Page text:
Identity and history_
Identity Fiction_
In Ascension _
Emma Re talks about the..._
Painting as Revelation_
Soul Colour_
Girl Figures_
Moizer Catalog 2007_
If the ego were an animal_
Joyless Mona Lisa_
Female Myths_
Febronia _
Incantation _
There's Painter _
Personal Mythologies_

Photo Gallery_
István Hajdu
Magyar Narancs, Year XVII. Issue 40. 2005. p. 33.

Whether it is the song that writes the poet or the poet that writes the song, whether it is the painting that creates the painter or the painter that creates the picture I do not know; but is it sure that with her self-portraits, Zsuzsa Moizer tries to create herself (in a literal, not in the bombastically worn-out sense) continuously, in a most desperately lyrical way. It seems that her portraits are not analytical; rather, they seem to be investigating an alteration in relation to a general human picture, the ever-changing chances of multiplying and repeatedly exposing a single face. Her paintings do not look for and fix the character or the features of a physical existence, Moizer does not enter a narrative relationship with the world or with herself, but she does-what?-with an "agreed," mechanically constituted "frenological" formula, a well-practised and obstinate scheme of a face, which is not permissible with itself at all. What she does is not experiment, like Artaud or Arnulf Rainer, she does not line up permutations following the icon painters or Javlensky, she does not seek self-mortification in a choice of roles like Ilka Gedő, but she does as if she were a child, who is the subject and object of her paintings at the same time, or rather as if she were the composer Shoenberg or the Finnish paintress, Helene Schjerfbeck (who is unknown in Hungary), who painted their own faces innumerable times shortly before their deaths. Her pictures are interwoven and tamed-even made melancholic-by a floating "post-symbolist" lyrical subjectivism, which is much more cruel than sincerity as it suggests that Zsuzsa Moizer is irreversibly interested in her distant I-picture (which is apparently coming nearer and nearer), and this radiating curiosity renders even the extremely fine, just-almost indicated, clean auto-destruction, which does not deny pain but defies it directly, quite "forgivable." The thin, water-colour-like flesh-coloured paints of the big, larger-than-life faces that are cut like masks, and the projected-on bright, cold-white or the naturalistically bloody, character-forming stains make the formation an individual and absolutely autonomous gesture in contemporary Hungarian fine art.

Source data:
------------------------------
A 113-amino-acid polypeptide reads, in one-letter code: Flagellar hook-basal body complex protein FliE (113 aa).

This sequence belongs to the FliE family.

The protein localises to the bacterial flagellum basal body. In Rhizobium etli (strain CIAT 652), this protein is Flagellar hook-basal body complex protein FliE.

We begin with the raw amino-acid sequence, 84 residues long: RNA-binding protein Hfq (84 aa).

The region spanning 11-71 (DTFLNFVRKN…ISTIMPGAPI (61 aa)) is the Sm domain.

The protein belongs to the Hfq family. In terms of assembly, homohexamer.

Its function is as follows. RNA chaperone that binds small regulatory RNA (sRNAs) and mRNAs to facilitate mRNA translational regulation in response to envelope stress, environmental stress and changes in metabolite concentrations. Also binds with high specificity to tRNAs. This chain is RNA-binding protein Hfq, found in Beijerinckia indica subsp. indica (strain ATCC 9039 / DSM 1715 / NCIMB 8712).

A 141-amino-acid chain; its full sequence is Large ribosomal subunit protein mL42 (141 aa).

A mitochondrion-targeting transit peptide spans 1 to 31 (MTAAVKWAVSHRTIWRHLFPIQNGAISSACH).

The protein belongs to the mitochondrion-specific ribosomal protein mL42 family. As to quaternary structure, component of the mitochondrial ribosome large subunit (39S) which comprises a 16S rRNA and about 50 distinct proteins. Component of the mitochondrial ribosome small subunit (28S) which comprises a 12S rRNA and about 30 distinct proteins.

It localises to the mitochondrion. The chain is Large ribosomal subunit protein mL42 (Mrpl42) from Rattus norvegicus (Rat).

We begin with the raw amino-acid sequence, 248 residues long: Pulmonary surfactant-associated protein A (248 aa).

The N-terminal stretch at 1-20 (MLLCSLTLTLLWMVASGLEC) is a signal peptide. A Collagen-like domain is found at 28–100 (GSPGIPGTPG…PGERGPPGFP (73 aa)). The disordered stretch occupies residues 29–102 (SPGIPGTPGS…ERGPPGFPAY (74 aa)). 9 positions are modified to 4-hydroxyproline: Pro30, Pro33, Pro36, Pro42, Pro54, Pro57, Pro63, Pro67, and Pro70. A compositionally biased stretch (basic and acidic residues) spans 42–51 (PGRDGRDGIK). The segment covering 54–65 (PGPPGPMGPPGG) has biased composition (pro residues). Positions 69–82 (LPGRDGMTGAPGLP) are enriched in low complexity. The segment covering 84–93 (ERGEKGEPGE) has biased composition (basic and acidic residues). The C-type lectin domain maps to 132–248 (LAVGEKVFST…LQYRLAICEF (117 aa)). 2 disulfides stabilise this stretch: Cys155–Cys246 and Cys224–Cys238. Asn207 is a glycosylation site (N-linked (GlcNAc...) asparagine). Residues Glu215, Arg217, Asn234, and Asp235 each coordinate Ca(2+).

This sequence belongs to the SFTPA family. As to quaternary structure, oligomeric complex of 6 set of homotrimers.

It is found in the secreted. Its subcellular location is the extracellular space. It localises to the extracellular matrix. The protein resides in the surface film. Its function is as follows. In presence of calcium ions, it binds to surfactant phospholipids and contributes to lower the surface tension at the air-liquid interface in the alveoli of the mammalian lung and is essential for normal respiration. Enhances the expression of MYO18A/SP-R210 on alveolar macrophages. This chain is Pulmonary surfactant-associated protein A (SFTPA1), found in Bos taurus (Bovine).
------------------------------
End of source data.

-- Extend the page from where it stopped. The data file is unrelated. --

There is Angel-the exhibition and many pictures got this title as an unpunctuated, unfinished sentence. These words open on an enigmatic spaciousness; it is a strong upbeat, of which the linguistic power is less important in this case than its blurred symbolism. The "levelled" portraits, despite their softness, do not help the onlooker: we do not know for sure if we are looking at a female or a male face, all we feel is that the regards and features almost sunk in a cataleptic trance or the closed eyelids cover an effusive deep despair, a thick sadness-maybe due to the recognition (or misunderstanding) of the Angelic Salutation. Zsuzsa Moizer's series of unmoving and very similar faces-if I see and understand it well-uses repetition as a tool of getting into a trance, and trance as a tool of urging repetition. As far as the essence is concerned, it is different from, but, from a point of view, also akin to Antonin Artaud. Artaud used automatism and repetition to achieve a condition of real trance, and his pieces-in this respect-belong to the field of psychedelic art. The self-portrait series of Zsuzsa Moizer, on the other hand, are not automatic-maniacal pieces, carrying their creator into a trance, but literally the documents of an effort at strict observation and the painful creation of a self-scheme, a self-justification. ("The invasive duty of self-observation: if somebody else is observing me, I must observe myself too, but if nobody else is observing me, I must observe myself even more meticulously"-notes Franz Kafka in his diary on 7th November 1921.)

The stories enclosed in the eyes of the portraits, that is the episodes of a peculiar and extremely cruel legendary is illustrated in a dozen of water-colours (in the very badly-organised exhibition) from one or two years earlier. Woman martyrs, stigmatisation, torture and blows of fortune; the duality of faith and faithlessness dissolved in a mystical longing-it is impossible to say whether also in real personal experience-, a horrible desire and the horror of desire cry out of the sheets, painted with strong gestures, and an intelligent and at the same time sincere eclecticism. The pieces also undeniably fit the line that was developed by Mária Chilf, Mariann Imre or Kinga Hajdú. I think of the modern renaissance of the heart-symbolism that has apparently had a strong influence on Zsuzsa Moizer, and that is inseparable (or, here, seems to be so) from martyry, but can and does only appear as a cold vision.

It is probable, or rather increasingly certain that with her (self)-portraits Zsuzsa Moizer was able to close down her "ideological" period of searching for an identity, which cherished the eternal female condition of being hurt as a mythotheme, and finds her visions in a much more real sight, herself, instead of the bleeding Saint Febronia.


Translated by Bálint Szele